Monday, December 18, 2006

Setting the agenda and framing the question

I'd say winter is in the air, but here in the Centre of the Universe the weather has been decidedly warmish lately. Election fever is definitely in the air though, and how successful we are in the coming vote will depend largely on our ability to influence the issues the election is fought on. We need to set the question.

On timing, it seems increasingly a given that we will be going to the polls at some point in the spring. The only question would seem to be if it's on the budget, or before on an issue of the opposition's choosing. All things being equal I'd prefer to wait; the LPC needs to organize, fundraise and develop a platform. This work is happening, but it takes time.

Things being unequal, however, I'd rather not have to fight an election on a Conservative budget sprinkled with big spending promises around transfers to the provinces and tax cuts for selected demographic interest groups. Enabled by a decade of sound Liberal fiscal management, but that's moving off topic.

It's better to go on an issue more of our choosing. Will it be the environment? Afghanistan? Time will tell, but better an issue like one of these. While neither are perfect issues for the LPC, both are issues we can make strong arguments on and that will play well in much of the country for us, and particularly in some key regions.

Which brings me to the point of this post: issues. We need to frame the debate around our issues, and try as hard as possible to keep the focus on the issues we want to run on, rather than the issues Harper wants to run on. Harper's going to try to move the debate to the issues he wants to run on, where he sees plusses for him and minuses for us; we need to keep on offence and off defence.

For example, Senate reform. Harper made a splash last week with some empty proposals that garnered a lot of media and blogshpere attention. It's an issue that sounds great on the surface, let's reform the Senate. Who could say no? But, like most Harper proposals, the details don't match the rhetoric. His reform proposals are hollow, more show than substance. He obviously feels though this will play well with Canadians.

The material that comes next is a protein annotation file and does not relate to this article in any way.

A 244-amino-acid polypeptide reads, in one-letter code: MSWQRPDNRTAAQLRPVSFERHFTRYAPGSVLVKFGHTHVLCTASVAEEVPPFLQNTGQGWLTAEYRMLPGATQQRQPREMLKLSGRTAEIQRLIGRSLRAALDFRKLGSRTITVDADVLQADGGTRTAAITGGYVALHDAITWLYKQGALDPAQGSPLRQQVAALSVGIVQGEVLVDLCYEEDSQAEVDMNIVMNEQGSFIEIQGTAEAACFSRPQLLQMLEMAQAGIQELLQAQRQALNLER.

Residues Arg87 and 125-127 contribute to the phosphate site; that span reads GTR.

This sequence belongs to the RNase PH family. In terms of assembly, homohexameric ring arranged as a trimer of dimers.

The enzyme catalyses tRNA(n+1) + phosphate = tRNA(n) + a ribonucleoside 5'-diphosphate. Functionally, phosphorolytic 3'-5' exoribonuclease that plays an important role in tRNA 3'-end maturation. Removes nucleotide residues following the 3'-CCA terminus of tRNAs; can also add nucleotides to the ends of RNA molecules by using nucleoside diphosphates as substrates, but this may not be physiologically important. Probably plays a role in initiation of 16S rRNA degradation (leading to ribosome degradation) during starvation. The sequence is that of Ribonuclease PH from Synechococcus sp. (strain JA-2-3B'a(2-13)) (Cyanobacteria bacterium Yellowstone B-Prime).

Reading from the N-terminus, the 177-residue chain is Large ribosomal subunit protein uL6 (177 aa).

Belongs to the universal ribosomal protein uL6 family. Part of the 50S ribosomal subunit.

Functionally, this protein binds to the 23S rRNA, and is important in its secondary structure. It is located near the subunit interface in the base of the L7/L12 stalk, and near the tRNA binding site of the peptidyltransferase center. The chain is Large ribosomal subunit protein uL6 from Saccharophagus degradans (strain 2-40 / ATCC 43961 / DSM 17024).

Outside of his Alberta base I have my doubts, but either way if we get bogged down in a debate on Senate reform that's time we're not spending talking about the environment and the sustainable economy, about Afghanistan, about health care, about infrastructure development.

As much as possible we need to keep the debate on our issues. Our ability in setting the agenda on that front in the next election will be crucial to our success. Last campaign we let the Conservatives set the agenda early and we never got back in the game. We were stuck reacting, rather than making news.

We can't afford to make that mistake again.

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Miles Lunn said...

I would say that we need to bring down the government on some time other than the budget. The budget will likely be loaded with tax cuts as well as several cheques written out to various provinces so that will be tough to fight against. On the other hand Harper is normally a right wing ideologue in his behavior except when he expects an election so we are better to pull the plug when he does something unpopular and run our platform as well as if there is a major issue defining the campaign, it is one that hurts the Tories and also a truly national issue not a highly regionalistic one. Things like the Canadian Wheat Board, senate reform, fiscal imbalance are too regional and likely won't be the issues that win it for us, whereas Afghanistan, the environment, social programs, health care, and the economy are the types of issues that are national and will reasonate across the country

CuriosityCat said...

We can only bring down the government at a time and on an issue of the Bloc's choosing. The Liberal and NDP parties are passengers in this Parliament, not players with power.

So we have to weigh each action by the Bloc in deciding on a no confidence motion, very carefully, and decide if we agree with the timing. The Bloc calls the shots; we do not. Nor does Harper, within limits.

So Harper struggles to retain control of the agenda, and to stuff his budget with as many gifts for Quebec as he can, so as to discourage the Bloc from pulling the plug. And those gifts will work against LPC, NDP and Bloc, and for the Tories.

That is politics. The real world.

There are no timouts in the real world, to allow you to "renew" and "rebuild".

Kyle said...

The environment is probably the best issue to bring the government down over.

The NDP are apparently looking to table a bill on the environment prior to the budget being released. If they are as serious about the environment as they say, the program will have some real teeth to it, so much so that the Conservatives probably won't support it. It gives the Liberals a way to hold true to their own commitment while bringing the Conservatives down at the same time. They need to get behind this initiative.

A BCer in Toronto said...

They need our help to bring down the government too, we're far from powerless.

Miles Lunn said...

We need at the very least the support of the Bloc Quebecois to bring down the government and even that alone isn't quite enough. The balance actually rests with the two independents so if the NDP and Tories are on one side and the Bloc Quebecois and the Liberals on the other side we could have a repeat of last year where Chuck Cadman saved the government from falling. This means Andre Arthur and Garth Turner could be the ultimate deciders.